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Saturday, October 25, 2014
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Published: Saturday, 4/19/2014

Pope’s plea for forgiveness for sex abuse cases is not enough

Johanek Johanek
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Pope Francis recently begged the countless victims of clerical abuse to forgive him for the “evil” committed by Catholic clergy.

It was the first time any pope has personally taken responsibility for the worldwide rape and molestation of children perpetrated for decades by priests. It was the first time any pope asked pardon for the sex crimes of revered clerics — and the bishops who looked the other way.

But is it enough for this pope to go beyond the apologies and denunciations of his predecessors in addressing the stunning scope of sexual abuse in the Catholic Church? Do the many young victims, who grew up wounded because a trusted priest molested them, feel Pope Francis has their back?

No, says Toledo native Barbara Blaine, a victim of clerical abuse as a child. More than 25 years ago, she founded what is now a nationwide support and advocacy group for victims called Survivors Network of Those Abused by Priests (SNAP).

In a phone call from Chicago, where she lives and works, Ms. Blaine said she wasn’t moved by the Lenten penitential plea from Rome. “By all means we forgive, but forgiveness will not protect children,” she said.

“Protecting children requires action, and Pope Francis has not taken any action to protect kids. He’s only made statements and called for a commission to study the issue,” Ms. Blaine said.

“Setting up a commission is almost deceitful, because it gives the impression that if he [the Pope] had more information, he would do the right thing,” she added. “But in fact, he has all the information he needs to do the right thing. He just has to act.”

Blaine Blaine
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The kind of action that’s necessary, said the 57-year-old lawyer and former social worker, is for the Pope immediately to remove all predators in practicing ministry. “Next, he needs to punish the bishops who cover up for the predators and transfer them around the diocese. Then he needs to reward and honor the whistle-blowers” who sound alarms about abusive clergy, she said.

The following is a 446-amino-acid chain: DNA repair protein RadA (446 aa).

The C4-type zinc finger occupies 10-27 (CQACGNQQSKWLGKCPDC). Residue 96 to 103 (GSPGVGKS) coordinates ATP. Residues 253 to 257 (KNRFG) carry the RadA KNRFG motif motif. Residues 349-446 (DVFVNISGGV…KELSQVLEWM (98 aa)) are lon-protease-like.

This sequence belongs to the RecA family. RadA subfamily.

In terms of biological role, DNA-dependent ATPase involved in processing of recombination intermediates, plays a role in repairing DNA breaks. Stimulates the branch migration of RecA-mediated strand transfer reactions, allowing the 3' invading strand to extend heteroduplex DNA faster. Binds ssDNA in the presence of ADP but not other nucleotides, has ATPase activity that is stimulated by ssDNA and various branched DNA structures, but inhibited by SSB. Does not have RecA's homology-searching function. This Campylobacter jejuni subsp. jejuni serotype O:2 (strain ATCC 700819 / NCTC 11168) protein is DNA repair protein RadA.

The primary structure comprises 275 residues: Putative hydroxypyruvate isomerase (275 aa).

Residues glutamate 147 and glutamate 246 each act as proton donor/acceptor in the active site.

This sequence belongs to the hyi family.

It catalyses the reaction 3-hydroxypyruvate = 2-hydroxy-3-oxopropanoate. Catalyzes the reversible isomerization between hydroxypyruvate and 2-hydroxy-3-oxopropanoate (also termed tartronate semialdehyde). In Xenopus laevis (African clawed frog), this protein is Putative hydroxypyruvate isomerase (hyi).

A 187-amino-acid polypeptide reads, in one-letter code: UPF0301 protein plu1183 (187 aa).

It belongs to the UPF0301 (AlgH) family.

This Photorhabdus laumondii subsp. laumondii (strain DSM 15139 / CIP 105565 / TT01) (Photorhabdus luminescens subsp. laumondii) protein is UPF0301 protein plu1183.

The Pope has taken action to streamline Vatican governance and to address the needs of the poor, Ms. Blaine added, but aggressively targeting the sex abuse scandal in the church has not been a priority. Forgive her if she’s cynical about the Pope’s newfound sensitivity and public atonement.

She ticked off a series of recent events to support her skepticism. She started with the Vatican’s terse response to a United Nations report that was sharply critical of the church’s record on abuse. The Holy See simply acknowledged that it “took note of the report” and would consider it.

Catholic bishops in Italy are defensive about following Vatican guidelines that remove any legal obligation for them to report allegations of clerical sexual abuse to police, Ms. Blaine said. Vatican policy requires national laws to be respected on abuse cases. But there is no sex-abuse law in Italy, so Italian bishops can report abuse by priests at their own discretion.

The former papal nuncio in the Dominican Republic recently fled to the Vatican to escape accusations of pedophilia, Ms. Blaine said. The Vatican refused extradition requests from the Dominican Republic — based on diplomatic immunity — for Archbishop Jozef Wesolowski, the highest-ranking Vatican official to be investigated for sex abuse. He is wanted for questioning in his native Poland on similar charges.

Ms. Blaine said Pope Francis hasn’t taken any action to remove Kansas City Bishop Robert Finn, convicted for not immediately reporting a priest who was suspected of child abuse. The Rev. Shawn Ratigan, caught with a laptop containing hundreds of pornographic photos of underage girls, is serving 50 years in prison.

Bishop Finn, who chose to protect the priest rather than turn him in, is still bishop. “He wouldn’t pass a background check required by most dioceses in the U.S. to work with children,” Ms. Blaine said. Yet he remains in charge and undisciplined by the Pope.

To forgive human failings is divine, but is also meaningless if amends aren’t made.

Marilou Johanek is a columnist for The Blade.

Contact Blade columnist Marilou Johanek at: mjohanek@theblade.com



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